Originally published in 'One Week To Live' Magazine - May 2007
League Unlimited Orchestra -Love and Dancing
The Human League? Don’t you want me Baby? Dancing round handbags in backstreet suburban nightclubs?
Well, actually yes and no; before The Human League descended into a haircut induced parody of themselves they started life as a credible and experimental electronic dance outfit that owed as much to electro-funk and disco as Top of The Pops.
Created from the ashes of punk, the Human League rejected the standard three chord chaos of punk’s year zero and instead utilised emerging synthesiser technology, funded by mundane day jobs as computer programmers. These electronic experiments were a world away from the new wave of punk bands then sweeping Britain, making The League not only unpopular, but also hugely controversial in their native Sheffield.
Flying in the face of their detractors, the group began flogging their experimental demos around record companies to near total indifference. The only spark of interest came from Island records supremo Chris Blackwell who suggested the group try a more pop orientated direction.
Armed with this new inspiration they returned to Yorkshire and enlisted the talents of Phil Oakey, a local ‘face’ whose only real credentials for the role was his asymmetric haircut and his pop star bravado. This new line up comprised a different Human League and resulted in the breakthrough album ‘Dare’ a pop smash that went on to break the group worldwide and seal their reputation at the vanguard of the emerging new romantic scene. However the bands success was not totally down to foppish hairstyles and catchy chart friendly compositions, an instrumental part of their success lay with their producer Martin Rushent.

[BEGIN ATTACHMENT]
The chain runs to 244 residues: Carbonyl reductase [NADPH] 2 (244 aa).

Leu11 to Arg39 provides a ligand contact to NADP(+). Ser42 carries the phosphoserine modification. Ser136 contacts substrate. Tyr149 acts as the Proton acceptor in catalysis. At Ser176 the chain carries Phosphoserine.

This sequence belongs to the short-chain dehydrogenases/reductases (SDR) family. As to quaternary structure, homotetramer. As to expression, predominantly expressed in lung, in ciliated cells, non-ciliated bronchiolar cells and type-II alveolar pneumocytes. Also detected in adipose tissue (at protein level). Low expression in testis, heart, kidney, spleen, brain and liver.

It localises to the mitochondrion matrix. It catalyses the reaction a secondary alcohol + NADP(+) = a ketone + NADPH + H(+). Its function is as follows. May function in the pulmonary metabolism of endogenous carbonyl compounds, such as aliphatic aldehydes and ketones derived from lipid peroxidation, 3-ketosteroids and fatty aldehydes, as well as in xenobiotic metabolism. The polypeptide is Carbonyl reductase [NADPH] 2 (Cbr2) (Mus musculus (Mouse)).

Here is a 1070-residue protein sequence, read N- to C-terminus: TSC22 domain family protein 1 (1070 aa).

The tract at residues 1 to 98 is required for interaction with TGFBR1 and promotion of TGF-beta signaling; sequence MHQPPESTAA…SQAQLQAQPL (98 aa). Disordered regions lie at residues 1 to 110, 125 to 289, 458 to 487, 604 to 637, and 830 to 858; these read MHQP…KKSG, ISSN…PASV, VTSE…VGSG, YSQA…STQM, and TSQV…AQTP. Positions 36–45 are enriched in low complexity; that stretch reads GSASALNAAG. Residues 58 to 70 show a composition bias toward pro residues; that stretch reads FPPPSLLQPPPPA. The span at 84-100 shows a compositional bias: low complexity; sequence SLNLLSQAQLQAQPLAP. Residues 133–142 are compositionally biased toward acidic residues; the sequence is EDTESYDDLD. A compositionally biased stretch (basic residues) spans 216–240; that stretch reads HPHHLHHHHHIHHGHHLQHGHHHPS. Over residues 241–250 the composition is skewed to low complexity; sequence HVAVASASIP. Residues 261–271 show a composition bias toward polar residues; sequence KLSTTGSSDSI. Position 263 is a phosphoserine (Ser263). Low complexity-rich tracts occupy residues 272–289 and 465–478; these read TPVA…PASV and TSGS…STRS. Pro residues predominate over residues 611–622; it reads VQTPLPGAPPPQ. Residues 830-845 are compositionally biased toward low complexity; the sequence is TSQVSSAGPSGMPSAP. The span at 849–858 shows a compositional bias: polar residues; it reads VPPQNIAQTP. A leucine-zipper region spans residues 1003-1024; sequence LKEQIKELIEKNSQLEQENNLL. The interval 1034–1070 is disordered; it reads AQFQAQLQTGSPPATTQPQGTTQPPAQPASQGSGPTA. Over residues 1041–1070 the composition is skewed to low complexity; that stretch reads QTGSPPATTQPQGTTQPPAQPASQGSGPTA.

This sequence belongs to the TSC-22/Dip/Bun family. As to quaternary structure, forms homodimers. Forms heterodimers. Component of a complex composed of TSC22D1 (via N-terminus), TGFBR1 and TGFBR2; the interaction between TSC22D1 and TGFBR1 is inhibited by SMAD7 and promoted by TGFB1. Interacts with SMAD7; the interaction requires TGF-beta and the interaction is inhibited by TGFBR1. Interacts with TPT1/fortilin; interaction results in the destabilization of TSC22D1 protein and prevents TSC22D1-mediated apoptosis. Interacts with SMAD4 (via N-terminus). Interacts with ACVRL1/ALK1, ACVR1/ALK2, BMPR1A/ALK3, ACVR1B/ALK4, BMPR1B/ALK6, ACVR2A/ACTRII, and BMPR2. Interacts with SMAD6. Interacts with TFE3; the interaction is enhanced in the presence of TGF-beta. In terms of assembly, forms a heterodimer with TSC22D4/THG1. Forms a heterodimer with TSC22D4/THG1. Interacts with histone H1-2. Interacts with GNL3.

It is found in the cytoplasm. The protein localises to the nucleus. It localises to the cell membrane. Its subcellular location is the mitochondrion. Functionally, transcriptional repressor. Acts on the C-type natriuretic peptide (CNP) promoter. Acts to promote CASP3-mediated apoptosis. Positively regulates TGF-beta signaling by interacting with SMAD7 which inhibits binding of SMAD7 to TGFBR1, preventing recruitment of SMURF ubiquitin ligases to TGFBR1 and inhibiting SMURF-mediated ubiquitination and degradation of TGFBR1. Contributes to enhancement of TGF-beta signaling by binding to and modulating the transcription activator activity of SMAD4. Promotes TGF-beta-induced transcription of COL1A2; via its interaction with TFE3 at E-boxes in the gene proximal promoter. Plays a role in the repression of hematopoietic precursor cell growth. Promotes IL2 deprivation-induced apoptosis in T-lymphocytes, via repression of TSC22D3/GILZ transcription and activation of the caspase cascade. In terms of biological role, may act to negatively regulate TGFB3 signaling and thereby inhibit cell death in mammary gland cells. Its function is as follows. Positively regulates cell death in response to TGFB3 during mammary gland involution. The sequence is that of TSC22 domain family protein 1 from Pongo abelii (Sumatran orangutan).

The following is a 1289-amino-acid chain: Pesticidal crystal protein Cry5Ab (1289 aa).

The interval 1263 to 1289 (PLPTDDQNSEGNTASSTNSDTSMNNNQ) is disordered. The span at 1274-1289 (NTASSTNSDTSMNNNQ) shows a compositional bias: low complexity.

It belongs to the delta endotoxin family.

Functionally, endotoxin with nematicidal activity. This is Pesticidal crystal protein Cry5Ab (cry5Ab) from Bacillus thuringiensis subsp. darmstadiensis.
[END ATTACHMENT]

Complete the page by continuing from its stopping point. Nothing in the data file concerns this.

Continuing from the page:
Rushent, a veteran UK producer who had worked with artists as diverse as T Rex and The Buzzcocks, fed the groups elements of pop hooks and synthesiser experimentation into his desk, and came out with the classic Human League sound of Dare. Featuring the hit singles Don’t You Want Me and Love Action. The rest of course is history.
However Rushent was more than a journeyman producer, his innovative and futuristic production style led him to take the bare bones of Dare and remodel it in his studio to create something quite different and in many ways much more significant.
Released under the name "The League Unlimited Orchestra" as a tribute to Barry White's Love Unlimited Orchestra, Rushent crafted an instrumental dub version of the album aimed squarely at the dancefloor. This new ‘version’ contained songs from Dare along with a version of the track "Hard Times", which was originally the B-side of Love Action.
Finally released in 1982 “Love and Dancing” is one of the most underrated and influential British albums of the decade. Listening to it now it’s hard to believe it is not a modern creation. The rock hard beats and mammoth synth sounds of tracks like Hard Times or Love action sound more like tracks created in a sweaty Berlin basement in 2007, than the product of a suburban British record producer in 1981. As the tracks effortlessly glide into one another with a funk fuelled groove and pulse, snatches of the pop hits we all know and love slide in and out of the mix to create genuine moments of brilliance. Its safe to say that this is not only the best dancefloor album by a White British band in the 1980’s but the best dancefloor album created in the eighties full stop.
Take a listen to the album, and it’s easy to see the connection between German Krautrock, New York Electro and ultimately the house and Techno sounds that captivated British Youth in the late 80’s. The reason that house and rave culture overtook the country so comprehensively was that the funky electronic sound was already familiar to many. Love and Dancing is one of the reasons behind this recognition, and for that it truly deserves the ‘classic’ status; in addition it sounds bloody great today and genuinely stands up against today’s electro house soundtrack.
If you need any further proof of how ahead of its time this album was Richard X's saw no harm in sampling 'Things That Dreams Are Made Of' in it's entirety for his 'Finest Dreams' single. Also George Michael's 'Shoot the Dog' samples large chunks of 'Love Action' to brilliant effect.
If you like this try:
Soft Cell- Non Stop Ecstatic Dancing
A Certain Ratio- Early
Georgio Moroder – Best of
Blondie- Parallel Lines
New Order Substance
Yello - 1980-1985 The New Mix in One Go